With my days in the office winding down before making my pilgrimage to the mecca that is the Midwest, I had to do some last minute shopping for bosses and co-workers. What was slated to be a quick trip turned out lengthier than reasonably expected, and I ended up missing the first 10 or so minutes of Marquette’s game with Arizona State.
Upon opening Twitter, I was bombarded by a barrage of tweets praising Luke Fischer. It’s one thing to read people’s infatuation with a player who has logged 6 minutes in his career, and it’s a completely separate one to witness it yourself.
It wasn’t so much the buckets, which were classic, or the blocks, which were impactful, or the rebounds, which were definitive. The stats speak for themselves and will draw praise from all corners of the country, as they are downright gaudy. Fischer scored 19 points on 9-of-11 shooting, grabbing 9 rebounds and blocking five shots. You might recognize the last player to make such an impact in his debut after sitting out a season. Take a look for yourself at the box-score metrics in video form that Marquette Athletics wisely packaged on their YouTube page.
No, what really did it for me was the fluidity and agility he already possesses. Chris Otule was a tree in the post and impacted the defense more than he was ever given credit for, but he lumbered to close out shooters or stick with driving guards. Davante Gardner was a cat around the rim, putting up–and in — shots no big man had the right to attempt. But even outside of his significant defensive deficiencies, he never was able to clear lanes as well as a less-mobile Otule did.
In the small sample size that is 33 minutes against a mediocre team, Fischer parlayed parts of what made Otule and Gardner so valuable into one heck of a Christmas gift for Wojo and company. He’s not as strong as Chris ever was and will never have the creativity or shot-making ability Gardner displayed, but in combining some of both, Fischer will be a nightmare for opposing coaches to plan against.
And here is the first caveat of the script, there was limited tape available to Herb Sendek and the Sun Devils on Marquette’s Luke Fischer (with only a smidgen of hobbled Luke at Indiana), so there wasn’t really a set game-plan against him. As the fish is out of the pond, Luke won’t be catching any other coaches by surprise. That makes a big difference. Just look at the way ASU’s offense attacked (or didn’t) in the second half once adjustments were made. The Sun Devil guards didn’t penetrate quite as deeply and the bigs rarely put up a shot with Fischer on them. You can see the difference in the game plan by the results by half: 5 blocks in the first, 0 in the second.
So no, these highlight reel numbers aren’t truly a barometer going forward. Coaches will know not to mess with Luke Skyblocker and will gameplan accordingly.
But diminished stats by no means will decrease his value. He is already, and will continue to be the rest of his Marquette career, the lynchpin of the defense.
Did you notice how Marquette was able to mix up man -to-man and zone defenses on the fly? Having a shot blocking presence behind the guards allows for a bit more aggressive play on the perimeter and masks some of the blow-by’s that created a lay-up line against teams like Nebraska-Omaha. Fischer won’t prevent all perpetrators from scoring, duh, but will provide a more challenging obstacle to shoot over/around than Steve, Juan or Deonte ever could.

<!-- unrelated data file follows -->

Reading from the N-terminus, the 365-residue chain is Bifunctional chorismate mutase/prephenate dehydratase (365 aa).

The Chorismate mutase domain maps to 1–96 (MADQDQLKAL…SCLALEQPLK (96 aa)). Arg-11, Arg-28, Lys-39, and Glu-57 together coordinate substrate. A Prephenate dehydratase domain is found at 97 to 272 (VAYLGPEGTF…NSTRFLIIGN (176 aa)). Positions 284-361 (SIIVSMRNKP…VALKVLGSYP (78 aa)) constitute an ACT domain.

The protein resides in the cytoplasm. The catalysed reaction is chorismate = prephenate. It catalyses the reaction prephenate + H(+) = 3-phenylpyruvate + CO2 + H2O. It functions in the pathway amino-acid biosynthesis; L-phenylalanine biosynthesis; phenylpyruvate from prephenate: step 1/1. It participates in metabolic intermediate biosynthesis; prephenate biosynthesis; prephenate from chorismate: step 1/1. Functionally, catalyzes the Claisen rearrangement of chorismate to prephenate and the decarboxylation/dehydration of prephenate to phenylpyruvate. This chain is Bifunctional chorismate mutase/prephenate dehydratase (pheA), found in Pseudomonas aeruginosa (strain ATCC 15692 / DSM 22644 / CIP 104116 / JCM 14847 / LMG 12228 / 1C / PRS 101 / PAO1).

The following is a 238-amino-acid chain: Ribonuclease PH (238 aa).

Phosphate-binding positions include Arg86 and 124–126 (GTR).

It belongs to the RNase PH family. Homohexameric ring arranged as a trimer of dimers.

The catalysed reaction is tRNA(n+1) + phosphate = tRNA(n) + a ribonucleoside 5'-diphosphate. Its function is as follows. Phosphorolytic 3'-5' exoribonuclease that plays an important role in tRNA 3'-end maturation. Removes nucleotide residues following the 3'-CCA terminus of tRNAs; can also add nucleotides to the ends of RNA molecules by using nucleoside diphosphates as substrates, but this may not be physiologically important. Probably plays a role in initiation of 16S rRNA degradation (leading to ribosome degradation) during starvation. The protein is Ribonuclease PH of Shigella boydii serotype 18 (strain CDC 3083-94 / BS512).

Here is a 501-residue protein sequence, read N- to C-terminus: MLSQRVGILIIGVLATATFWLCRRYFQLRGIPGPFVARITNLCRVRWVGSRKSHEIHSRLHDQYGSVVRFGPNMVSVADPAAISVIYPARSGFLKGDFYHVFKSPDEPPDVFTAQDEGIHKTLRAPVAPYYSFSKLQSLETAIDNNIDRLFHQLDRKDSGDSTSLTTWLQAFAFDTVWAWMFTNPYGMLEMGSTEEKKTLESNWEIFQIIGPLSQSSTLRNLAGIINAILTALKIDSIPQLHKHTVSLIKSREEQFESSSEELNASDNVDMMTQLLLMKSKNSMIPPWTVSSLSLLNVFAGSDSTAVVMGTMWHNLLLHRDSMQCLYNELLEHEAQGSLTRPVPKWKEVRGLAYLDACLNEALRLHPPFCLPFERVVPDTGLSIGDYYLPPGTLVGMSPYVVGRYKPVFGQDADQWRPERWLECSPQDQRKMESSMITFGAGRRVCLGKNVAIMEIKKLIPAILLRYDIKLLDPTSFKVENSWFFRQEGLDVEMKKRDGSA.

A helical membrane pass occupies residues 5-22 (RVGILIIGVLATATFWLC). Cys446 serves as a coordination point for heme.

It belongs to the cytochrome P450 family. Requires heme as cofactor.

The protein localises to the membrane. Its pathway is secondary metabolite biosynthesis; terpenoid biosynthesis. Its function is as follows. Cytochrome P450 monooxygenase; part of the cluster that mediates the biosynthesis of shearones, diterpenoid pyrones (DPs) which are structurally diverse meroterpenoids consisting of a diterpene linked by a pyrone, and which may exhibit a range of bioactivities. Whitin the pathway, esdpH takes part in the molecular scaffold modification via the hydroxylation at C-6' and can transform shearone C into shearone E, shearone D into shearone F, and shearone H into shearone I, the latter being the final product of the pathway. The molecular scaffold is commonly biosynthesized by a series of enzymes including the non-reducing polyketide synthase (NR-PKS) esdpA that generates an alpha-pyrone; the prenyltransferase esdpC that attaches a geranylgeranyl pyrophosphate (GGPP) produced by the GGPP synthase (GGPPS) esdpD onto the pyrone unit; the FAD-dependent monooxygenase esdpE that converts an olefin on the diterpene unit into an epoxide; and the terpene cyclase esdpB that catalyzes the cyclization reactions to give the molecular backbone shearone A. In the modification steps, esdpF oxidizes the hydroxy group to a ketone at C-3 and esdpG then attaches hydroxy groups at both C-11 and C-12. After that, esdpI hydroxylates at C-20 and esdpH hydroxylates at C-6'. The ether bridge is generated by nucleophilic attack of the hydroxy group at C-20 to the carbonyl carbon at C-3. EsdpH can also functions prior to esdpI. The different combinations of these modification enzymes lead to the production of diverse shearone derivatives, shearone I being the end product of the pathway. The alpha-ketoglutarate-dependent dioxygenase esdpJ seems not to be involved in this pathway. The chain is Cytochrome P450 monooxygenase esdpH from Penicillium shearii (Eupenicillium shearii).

Offensively, Fischer’s spacing was a thing of beauty. Did you see how much room to drive quick guards like Duane and Jajuan had? Remember how those drives ended in rejection after rejection just a week ago? No, it’s not all Fischer’s fault that those two blew up, but he has a high IQ for floor placement and uses his body well to shield defenders to create driving lanes. He put himself in good positions to score and, unlike Davante, knew when (and how) to pass out. He finished with a lone assist, but he created a few open shots that didn’t go in.
All this is augmented with a limberness that a 6-11 center usually doesn’t possess. He’s not Henry Ellenson, beating people off the dribble, but the pick and roll game should provide some high quality shots even when the set plays break down for Duane and Matt.
It wasn’t just Marquette followers salivating over Fischer’s coming out party. The national media took notice as well.
Luke Fischer will completely change Marquette: The transfer from Indiana made an immediate impact in his season debut Tuesday night vs. Arizona State. If his initial production is any indication, the 6-11 big man instantly will be one of the Big East’s better post players. He collected 19 points, nine rebounds and five blocks in a 78-71 win, while providing Steve Wojciecjchowski’s team something it was missing — a legitimate anchor in the pivot. Before Tuesday, the Golden Eagles didn’t have a player taller than 6-7. The Wisconsin native will be an all-conference player before he’s done — he’s that good.
Here are some shorter thoughts from pundits, in Tweet form:
If Marquette takes care of business against the three cupcakes left, it will have put itself in the picture to be a bubble team, as I vented about on Twitter yesterday. That is not to say Marquette will be dancing come March, but Fischer has altered the ceiling.
Before anyone come running over accusing me of overreaction to one game, I do realize players have good and bad games and judging with a limited sample size is inherently flawed. But as I’ve tried to demonstrate, what Fischer provides isn’t just stat-friendly metrics. He is a weapon best utilized with other weapons. Jajuan’s pick-6 abilities become a bit more noticeable, Duane’s driving tendency more profitable, Carlino’s shooting less voluminous and Juan’s glue that much stickier.
I greatly underestimated his potential impact, but Luke Fischer has reeled me in. Hook, line and sinker.